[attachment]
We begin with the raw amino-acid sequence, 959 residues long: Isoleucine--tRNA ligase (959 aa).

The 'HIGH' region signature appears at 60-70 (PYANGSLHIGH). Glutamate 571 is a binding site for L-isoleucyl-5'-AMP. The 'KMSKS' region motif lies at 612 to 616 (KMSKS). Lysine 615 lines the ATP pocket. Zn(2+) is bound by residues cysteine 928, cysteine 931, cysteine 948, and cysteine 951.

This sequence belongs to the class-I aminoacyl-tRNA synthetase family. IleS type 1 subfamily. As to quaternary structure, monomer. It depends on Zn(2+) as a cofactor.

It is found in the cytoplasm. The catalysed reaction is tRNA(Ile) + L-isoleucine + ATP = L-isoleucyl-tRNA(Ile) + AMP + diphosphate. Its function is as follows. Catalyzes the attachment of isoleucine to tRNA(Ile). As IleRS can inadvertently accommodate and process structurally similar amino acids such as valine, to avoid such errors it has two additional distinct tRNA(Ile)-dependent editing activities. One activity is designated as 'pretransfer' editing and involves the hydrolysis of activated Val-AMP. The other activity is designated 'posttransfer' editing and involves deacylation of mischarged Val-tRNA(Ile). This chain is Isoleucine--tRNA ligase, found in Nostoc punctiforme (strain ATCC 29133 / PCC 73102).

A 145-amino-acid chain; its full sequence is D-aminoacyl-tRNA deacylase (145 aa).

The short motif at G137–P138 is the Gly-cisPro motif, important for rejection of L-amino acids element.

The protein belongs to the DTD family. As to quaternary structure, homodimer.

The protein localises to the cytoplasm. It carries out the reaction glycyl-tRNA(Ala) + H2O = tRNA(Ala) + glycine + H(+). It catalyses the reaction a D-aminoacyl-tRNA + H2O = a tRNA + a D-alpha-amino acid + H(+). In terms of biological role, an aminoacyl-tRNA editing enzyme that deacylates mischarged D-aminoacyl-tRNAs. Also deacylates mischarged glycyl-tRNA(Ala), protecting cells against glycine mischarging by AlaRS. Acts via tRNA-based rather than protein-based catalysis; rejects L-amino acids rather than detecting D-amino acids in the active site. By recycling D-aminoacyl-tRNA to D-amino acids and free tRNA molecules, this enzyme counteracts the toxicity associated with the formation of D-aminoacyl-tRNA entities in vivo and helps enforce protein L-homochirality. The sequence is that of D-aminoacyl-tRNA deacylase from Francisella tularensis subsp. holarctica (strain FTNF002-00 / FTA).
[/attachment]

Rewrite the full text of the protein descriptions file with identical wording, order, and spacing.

We begin with the raw amino-acid sequence, 959 residues long: Isoleucine--tRNA ligase (959 aa).

The 'HIGH' region signature appears at 60-70 (PYANGSLHIGH). Glutamate 571 is a binding site for L-isoleucyl-5'-AMP. The 'KMSKS' region motif lies at 612 to 616 (KMSKS). Lysine 615 lines the ATP pocket. Zn(2+) is bound by residues cysteine 928, cysteine 931, cysteine 948, and cysteine 951.

This sequence belongs to the class-I aminoacyl-tRNA synthetase family. IleS type 1 subfamily. As to quaternary structure, monomer. It depends on Zn(2+) as a cofactor.

It is found in the cytoplasm. The catalysed reaction is tRNA(Ile) + L-isoleucine + ATP = L-isoleucyl-tRNA(Ile) + AMP + diphosphate. Its function is as follows. Catalyzes the attachment of isoleucine to tRNA(Ile). As IleRS can inadvertently accommodate and process structurally similar amino acids such as valine, to avoid such errors it has two additional distinct tRNA(Ile)-dependent editing activities. One activity is designated as 'pretransfer' editing and involves the hydrolysis of activated Val-AMP. The other activity is designated 'posttransfer' editing and involves deacylation of mischarged Val-tRNA(Ile). This chain is Isoleucine--tRNA ligase, found in Nostoc punctiforme (strain ATCC 29133 / PCC 73102).

A 145-amino-acid chain; its full sequence is D-aminoacyl-tRNA deacylase (145 aa).

The short motif at G137–P138 is the Gly-cisPro motif, important for rejection of L-amino acids element.

The protein belongs to the DTD family. As to quaternary structure, homodimer.

The protein localises to the cytoplasm. It carries out the reaction glycyl-tRNA(Ala) + H2O = tRNA(Ala) + glycine + H(+). It catalyses the reaction a D-aminoacyl-tRNA + H2O = a tRNA + a D-alpha-amino acid + H(+). In terms of biological role, an aminoacyl-tRNA editing enzyme that deacylates mischarged D-aminoacyl-tRNAs. Also deacylates mischarged glycyl-tRNA(Ala), protecting cells against glycine mischarging by AlaRS. Acts via tRNA-based rather than protein-based catalysis; rejects L-amino acids rather than detecting D-amino acids in the active site. By recycling D-aminoacyl-tRNA to D-amino acids and free tRNA molecules, this enzyme counteracts the toxicity associated with the formation of D-aminoacyl-tRNA entities in vivo and helps enforce protein L-homochirality. The sequence is that of D-aminoacyl-tRNA deacylase from Francisella tularensis subsp. holarctica (strain FTNF002-00 / FTA).